It was over 20 years before the release of this album when Indochine reached a mainstream audience and became an instant sensation in the French-speaking countries with their epic “L’Aventurier”. Indochine quickly became a sensation in their native France, being the first band to bring alternative rock music and new-wave in the French language, and creating a very unique sound with their synthesizers mixed with oriental samples. Also, they stood out with songs about subjects such as bisexuality, sexual fluidity and gender, in songs such as “La 3ème Sexe”. Indochine became a cult phenomenon in France and remain so to date, but it was the 2002 release “Paradize” that brought them renewed stardom and fame after a less succesful couple of years.

The album is the first album recorded without the late Stéphane Sirkis, who passed away a few years before due to a long illness. His twin brother, singer Nicola Sirkis, is now the only member of the original line-up to still be part of the band. Is it because of Stéphane’s death that the lyrics are so mature and philosophical? Maybe so. “Paradize” features several songs with lyrics about death, life and religion. Also, although the synthesizers remain present, the album has more of a general rock sound than previous Indochine albums. The album cover shows a topless red-haired young woman against a red-pinkish background light, her breasts covered by the band name and a huge cross, her trousers unzipped and the fingers of her right hand inside her underpants, insinuating she is masturbating.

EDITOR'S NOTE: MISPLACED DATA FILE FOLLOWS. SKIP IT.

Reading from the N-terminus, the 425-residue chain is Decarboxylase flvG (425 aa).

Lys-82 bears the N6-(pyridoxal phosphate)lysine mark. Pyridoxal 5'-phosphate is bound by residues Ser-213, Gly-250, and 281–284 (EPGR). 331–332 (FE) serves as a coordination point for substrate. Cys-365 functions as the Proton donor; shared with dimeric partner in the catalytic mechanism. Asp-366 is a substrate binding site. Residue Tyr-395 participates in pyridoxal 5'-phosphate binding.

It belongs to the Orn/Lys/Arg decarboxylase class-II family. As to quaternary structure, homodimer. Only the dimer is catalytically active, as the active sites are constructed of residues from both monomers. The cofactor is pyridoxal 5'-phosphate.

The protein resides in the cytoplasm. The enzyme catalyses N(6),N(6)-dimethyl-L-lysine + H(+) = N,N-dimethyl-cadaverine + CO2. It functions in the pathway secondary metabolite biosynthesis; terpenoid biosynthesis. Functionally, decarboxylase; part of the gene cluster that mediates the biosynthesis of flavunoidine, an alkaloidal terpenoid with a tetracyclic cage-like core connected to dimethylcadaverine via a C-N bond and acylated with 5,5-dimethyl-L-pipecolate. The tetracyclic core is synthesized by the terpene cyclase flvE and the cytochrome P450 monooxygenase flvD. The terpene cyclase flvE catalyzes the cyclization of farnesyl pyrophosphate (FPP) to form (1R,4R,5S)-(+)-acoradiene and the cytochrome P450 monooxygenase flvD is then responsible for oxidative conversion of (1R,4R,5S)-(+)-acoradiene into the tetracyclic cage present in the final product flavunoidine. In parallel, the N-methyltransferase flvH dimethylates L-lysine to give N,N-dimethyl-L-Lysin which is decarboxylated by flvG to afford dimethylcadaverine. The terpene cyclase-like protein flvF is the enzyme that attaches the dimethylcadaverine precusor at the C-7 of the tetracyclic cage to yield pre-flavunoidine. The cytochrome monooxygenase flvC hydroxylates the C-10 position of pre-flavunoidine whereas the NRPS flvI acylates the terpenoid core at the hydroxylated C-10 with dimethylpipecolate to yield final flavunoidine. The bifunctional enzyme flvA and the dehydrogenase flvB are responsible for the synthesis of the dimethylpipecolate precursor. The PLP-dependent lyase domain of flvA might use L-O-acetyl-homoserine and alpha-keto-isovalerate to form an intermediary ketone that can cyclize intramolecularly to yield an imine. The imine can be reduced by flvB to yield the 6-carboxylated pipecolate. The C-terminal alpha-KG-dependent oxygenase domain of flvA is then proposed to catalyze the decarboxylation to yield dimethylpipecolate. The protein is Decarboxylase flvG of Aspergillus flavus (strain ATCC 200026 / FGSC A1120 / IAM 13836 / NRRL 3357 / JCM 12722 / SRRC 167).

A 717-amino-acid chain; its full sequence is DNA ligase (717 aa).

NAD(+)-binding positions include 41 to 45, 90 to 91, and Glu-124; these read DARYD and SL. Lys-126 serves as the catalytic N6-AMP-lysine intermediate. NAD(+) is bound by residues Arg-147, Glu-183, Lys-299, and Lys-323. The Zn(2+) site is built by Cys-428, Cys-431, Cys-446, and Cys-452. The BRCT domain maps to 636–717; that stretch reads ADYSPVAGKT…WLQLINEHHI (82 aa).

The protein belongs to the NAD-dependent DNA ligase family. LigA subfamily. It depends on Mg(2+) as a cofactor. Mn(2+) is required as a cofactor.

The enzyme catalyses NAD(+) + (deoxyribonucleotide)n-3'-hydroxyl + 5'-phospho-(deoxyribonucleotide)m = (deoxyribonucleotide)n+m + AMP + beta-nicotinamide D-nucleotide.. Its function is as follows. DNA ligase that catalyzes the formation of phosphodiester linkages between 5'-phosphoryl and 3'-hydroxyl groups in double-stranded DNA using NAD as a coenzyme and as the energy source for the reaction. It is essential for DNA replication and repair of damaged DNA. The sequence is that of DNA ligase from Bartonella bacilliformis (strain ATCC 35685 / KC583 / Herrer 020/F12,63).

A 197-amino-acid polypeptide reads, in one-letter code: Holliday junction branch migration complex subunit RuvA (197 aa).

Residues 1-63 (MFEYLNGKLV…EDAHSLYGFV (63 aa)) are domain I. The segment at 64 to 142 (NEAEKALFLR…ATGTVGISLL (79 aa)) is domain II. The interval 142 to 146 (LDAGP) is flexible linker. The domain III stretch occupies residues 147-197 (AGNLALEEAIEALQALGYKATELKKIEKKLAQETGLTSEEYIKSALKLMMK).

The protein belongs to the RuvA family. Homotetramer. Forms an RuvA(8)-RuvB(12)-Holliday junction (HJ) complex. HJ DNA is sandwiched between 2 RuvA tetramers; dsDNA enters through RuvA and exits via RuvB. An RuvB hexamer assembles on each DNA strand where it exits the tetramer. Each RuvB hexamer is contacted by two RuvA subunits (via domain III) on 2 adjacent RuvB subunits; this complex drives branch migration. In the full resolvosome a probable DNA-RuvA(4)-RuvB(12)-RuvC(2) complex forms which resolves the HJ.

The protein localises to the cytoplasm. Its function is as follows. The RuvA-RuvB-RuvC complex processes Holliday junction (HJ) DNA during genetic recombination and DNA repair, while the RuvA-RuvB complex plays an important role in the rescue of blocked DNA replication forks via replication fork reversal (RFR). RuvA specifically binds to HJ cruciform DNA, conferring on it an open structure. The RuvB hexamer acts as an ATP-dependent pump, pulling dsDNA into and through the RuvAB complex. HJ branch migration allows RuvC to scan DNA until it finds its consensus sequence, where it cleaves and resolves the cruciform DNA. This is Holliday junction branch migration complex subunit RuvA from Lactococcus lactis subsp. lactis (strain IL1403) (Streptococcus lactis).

Opening track is the title track “Paradize”. Synths still play a large role in this track, with very appealing sounds throughout the track, where Nicola asks someone to follow him into paradise, asking this person for directions in life by the end of the song:
“Montre-moi la vie
Montre-moi ce que c’est
Montre-moi tout ce que tu sentiras”

(“Show me the life
Show me what it is
Show me all that you will feel”)